No visit to Austria is complete without a stop in beautiful Salzburg.

Located just across the border from Germany, the city is the birthplace of Mozart, the setting of The Sound of Music and a hub of Austrian art and culture. Austria’s fourth-largest city is also one of its most walkable, with a quaint charm making it seem more like a friendly town than bustling city. To reach areas outside the historic core, a network of buses and trollybuses is easy to navigate, with cycling an always appealing mode of transport, too. And it’s hard to resist a ride in a traditional horse-drawn carriage.

However you wish to explore the city, here is everything you need to know about getting around in Salzburg.

Embrace the excellent bus and trolleybus network...

Punctual, clean and with their own dedicated lanes, buses and trolleybuses are a great way to get around Salzburg, particularly if you wish to venture out of the city center to sights like Schloss Hellbrunn or Salzburg Zoo, both located to the south of town.

Since buses and trolleybuses run until 1am on weekdays and 3am on weekends, these can be a good option for getting home after dinner or a few drinks without ponying up for a taxi. Bus stops dot the city, with fares starting from €2 (US$2). Bus travel is free with a Salzburg Card (more on that below). 

Lines 1 and 4 circle the old town of Altstadt, and tickets can be purchased from a tabac stand or ticket machine. These tickets must be validated once on the bus. You can also purchase tickets from the bus driver for slightly more. The main bus stop in the city is located just outside of the Hauptbahnhopf (train station). 

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Cyclists pedal past the “Sphaera” sculpture and Hohensalzburg Fortress in the distance in historic Salzburg, Austria, Europe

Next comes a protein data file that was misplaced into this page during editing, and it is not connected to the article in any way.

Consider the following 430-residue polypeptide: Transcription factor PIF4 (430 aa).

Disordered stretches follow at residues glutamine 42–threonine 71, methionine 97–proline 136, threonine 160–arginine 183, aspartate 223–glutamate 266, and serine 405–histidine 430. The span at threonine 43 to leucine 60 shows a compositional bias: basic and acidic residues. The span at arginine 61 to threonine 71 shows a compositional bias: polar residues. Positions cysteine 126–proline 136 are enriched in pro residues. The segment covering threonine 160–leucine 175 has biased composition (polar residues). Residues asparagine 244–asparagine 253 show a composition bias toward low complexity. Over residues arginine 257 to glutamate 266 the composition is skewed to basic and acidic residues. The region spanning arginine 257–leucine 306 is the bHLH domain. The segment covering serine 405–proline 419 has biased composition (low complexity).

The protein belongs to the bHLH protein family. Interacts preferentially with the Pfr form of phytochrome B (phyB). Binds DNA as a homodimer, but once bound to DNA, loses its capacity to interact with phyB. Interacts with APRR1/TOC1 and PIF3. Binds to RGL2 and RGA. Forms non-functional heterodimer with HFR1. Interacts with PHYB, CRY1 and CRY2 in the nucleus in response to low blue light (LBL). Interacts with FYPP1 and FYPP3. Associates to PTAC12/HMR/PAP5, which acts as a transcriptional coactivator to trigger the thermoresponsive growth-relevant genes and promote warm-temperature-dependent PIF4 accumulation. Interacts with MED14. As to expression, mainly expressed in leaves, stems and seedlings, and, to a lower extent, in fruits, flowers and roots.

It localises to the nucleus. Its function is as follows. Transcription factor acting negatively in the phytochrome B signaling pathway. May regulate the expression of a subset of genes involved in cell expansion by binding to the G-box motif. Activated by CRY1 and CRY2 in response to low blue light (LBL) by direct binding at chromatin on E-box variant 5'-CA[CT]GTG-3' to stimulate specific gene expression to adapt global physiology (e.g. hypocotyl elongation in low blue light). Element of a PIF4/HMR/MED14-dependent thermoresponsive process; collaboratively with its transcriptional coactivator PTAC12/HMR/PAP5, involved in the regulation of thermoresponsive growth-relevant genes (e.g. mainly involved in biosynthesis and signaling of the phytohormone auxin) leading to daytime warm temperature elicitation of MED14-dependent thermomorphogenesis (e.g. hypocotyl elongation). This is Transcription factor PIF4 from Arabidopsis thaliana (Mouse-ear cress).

Renting a bicycle is one of the most pleasant ways for visitors to explore Salzburg © Elephotos / Shutterstock

...or make like the locals and hop on a bicycle

With more than 180km (112 miles) of bike lanes throughout the city, Salzburg is fast becoming known for this eco-friendly mode of travel. Locking up your bike around town is easy, and the majority of routes take you through parks and off-road areas, making it relatively safe for novice bike riders to enjoy a cycle. 

The compact city is easy to get around on two wheels, and a bike ride makes for a lovely day out. One particularly popular route takes cyclists on a leisurely route along the banks of the river Salzach all the way to Schloss Hellbrunn, one of the city’s most popular sights. The river routes themselves make for a relatively easy going; those looking for something more adventurous can head to trails in the mountainous areas outside of the city, such as those at Gaisberg.

Many hotels in the city rent bikes out by the day for a reasonable rate, and some even loan them for free to guests. Plenty of bike rental schemes are on offer, too – such as ListNRide, which allows travelers to rent bikes from locals for as little as €7 ($7.50) per day. With plenty of trails and parks to enjoy, a bike rental makes for one of the most appealing options for exploring Salzburg, especially in the summer months.

Taxis are reasonable and reliable (but you won’t really need them)

If you travel with lots of heavy luggage, taxis, which can be found around all tourist hotspots and shopping areas, might appeal. Hailing a ride in the city is not easy, as they are not permitted to stop in certain areas (such as in front of shops or bus stops); it’s easier to call the popular 8111 or use the Taxi 8111 - Salzburg Taxi app

While Salzburg does have Uber, there are often long wait times, and it’s far more popular to use local taxis and public transport since it is so reliable. Payments can be made via cash or card, with a starting fare of €3.50 ($3.70) for pre-booked taxis. At night, the starting fare increases to €4.50 ($4.80), but can be worth it if you have been out with friends and want to get home without multiple stops on the night bus.

Since the city center is mainly pedestrianized, taxis will have to drop you off somewhere in the ring around the old town. For example, if you are hoping to see Mozart’s birthplace, you will likely have to be dropped off at Sigmundstor, Austria’s oldest road tunnel and now the eastern entrance to the pedestrianized part of the city, then walk the 10 minutes to your destination. 

A fiaker (horse-drawn Hackney coach) is a great way to see the old town

Hop in a fiaker if you’re feeling extra fancy. These horse-drawn carriages are a popular (if slightly gimmicky) way for tourists to see the sights of the old town. Carriages can be rented from Residenzplatz in the old town starting at 10am; they cost €52 ($55) for a short tour of 25 minutes, including sights like Cathedral Square and Alter Markt. A longer tour of 50 minutes costs €104 (US$110), and takes in newer areas of the city as well as the historic quarters. Even though such rides are a splurge, they provide a neat way of taking in the charm of the city, especially for first-timers.